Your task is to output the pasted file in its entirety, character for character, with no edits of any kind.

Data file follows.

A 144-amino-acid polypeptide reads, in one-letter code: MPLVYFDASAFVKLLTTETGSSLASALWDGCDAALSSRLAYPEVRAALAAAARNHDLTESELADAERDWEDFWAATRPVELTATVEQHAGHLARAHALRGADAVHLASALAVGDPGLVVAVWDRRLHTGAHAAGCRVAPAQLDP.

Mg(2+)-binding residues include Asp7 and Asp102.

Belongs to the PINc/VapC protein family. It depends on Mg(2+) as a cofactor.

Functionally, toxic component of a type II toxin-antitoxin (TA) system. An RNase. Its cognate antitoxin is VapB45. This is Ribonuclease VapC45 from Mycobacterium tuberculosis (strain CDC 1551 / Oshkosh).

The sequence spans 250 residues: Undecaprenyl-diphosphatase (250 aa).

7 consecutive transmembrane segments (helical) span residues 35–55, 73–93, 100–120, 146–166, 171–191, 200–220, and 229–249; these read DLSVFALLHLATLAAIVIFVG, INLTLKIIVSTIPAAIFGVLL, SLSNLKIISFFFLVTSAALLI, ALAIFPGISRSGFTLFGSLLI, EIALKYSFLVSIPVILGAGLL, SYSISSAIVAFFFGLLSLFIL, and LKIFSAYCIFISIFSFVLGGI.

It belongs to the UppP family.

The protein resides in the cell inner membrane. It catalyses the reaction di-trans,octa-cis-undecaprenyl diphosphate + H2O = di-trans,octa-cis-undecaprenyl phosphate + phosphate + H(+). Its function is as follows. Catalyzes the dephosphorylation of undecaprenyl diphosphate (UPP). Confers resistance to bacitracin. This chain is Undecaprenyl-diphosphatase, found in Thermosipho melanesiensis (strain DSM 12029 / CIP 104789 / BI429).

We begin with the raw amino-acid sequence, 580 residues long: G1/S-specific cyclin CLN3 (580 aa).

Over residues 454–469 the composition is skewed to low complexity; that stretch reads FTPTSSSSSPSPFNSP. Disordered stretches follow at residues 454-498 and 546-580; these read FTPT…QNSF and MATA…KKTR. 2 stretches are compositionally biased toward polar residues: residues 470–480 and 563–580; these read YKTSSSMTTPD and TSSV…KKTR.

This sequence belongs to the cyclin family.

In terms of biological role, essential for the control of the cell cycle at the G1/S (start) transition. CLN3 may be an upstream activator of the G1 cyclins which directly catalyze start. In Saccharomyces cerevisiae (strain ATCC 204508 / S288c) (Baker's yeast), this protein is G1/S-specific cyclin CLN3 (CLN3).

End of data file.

A 144-amino-acid polypeptide reads, in one-letter code: MPLVYFDASAFVKLLTTETGSSLASALWDGCDAALSSRLAYPEVRAALAAAARNHDLTESELADAERDWEDFWAATRPVELTATVEQHAGHLARAHALRGADAVHLASALAVGDPGLVVAVWDRRLHTGAHAAGCRVAPAQLDP.

Mg(2+)-binding residues include Asp7 and Asp102.

Belongs to the PINc/VapC protein family. It depends on Mg(2+) as a cofactor.

Functionally, toxic component of a type II toxin-antitoxin (TA) system. An RNase. Its cognate antitoxin is VapB45. This is Ribonuclease VapC45 from Mycobacterium tuberculosis (strain CDC 1551 / Oshkosh).

The sequence spans 250 residues: Undecaprenyl-diphosphatase (250 aa).

7 consecutive transmembrane segments (helical) span residues 35–55, 73–93, 100–120, 146–166, 171–191, 200–220, and 229–249; these read DLSVFALLHLATLAAIVIFVG, INLTLKIIVSTIPAAIFGVLL, SLSNLKIISFFFLVTSAALLI, ALAIFPGISRSGFTLFGSLLI, EIALKYSFLVSIPVILGAGLL, SYSISSAIVAFFFGLLSLFIL, and LKIFSAYCIFISIFSFVLGGI.

It belongs to the UppP family.

The protein resides in the cell inner membrane. It catalyses the reaction di-trans,octa-cis-undecaprenyl diphosphate + H2O = di-trans,octa-cis-undecaprenyl phosphate + phosphate + H(+). Its function is as follows. Catalyzes the dephosphorylation of undecaprenyl diphosphate (UPP). Confers resistance to bacitracin. This chain is Undecaprenyl-diphosphatase, found in Thermosipho melanesiensis (strain DSM 12029 / CIP 104789 / BI429).

We begin with the raw amino-acid sequence, 580 residues long: G1/S-specific cyclin CLN3 (580 aa).

Over residues 454–469 the composition is skewed to low complexity; that stretch reads FTPTSSSSSPSPFNSP. Disordered stretches follow at residues 454-498 and 546-580; these read FTPT…QNSF and MATA…KKTR. 2 stretches are compositionally biased toward polar residues: residues 470–480 and 563–580; these read YKTSSSMTTPD and TSSV…KKTR.

This sequence belongs to the cyclin family.

In terms of biological role, essential for the control of the cell cycle at the G1/S (start) transition. CLN3 may be an upstream activator of the G1 cyclins which directly catalyze start. In Saccharomyces cerevisiae (strain ATCC 204508 / S288c) (Baker's yeast), this protein is G1/S-specific cyclin CLN3 (CLN3).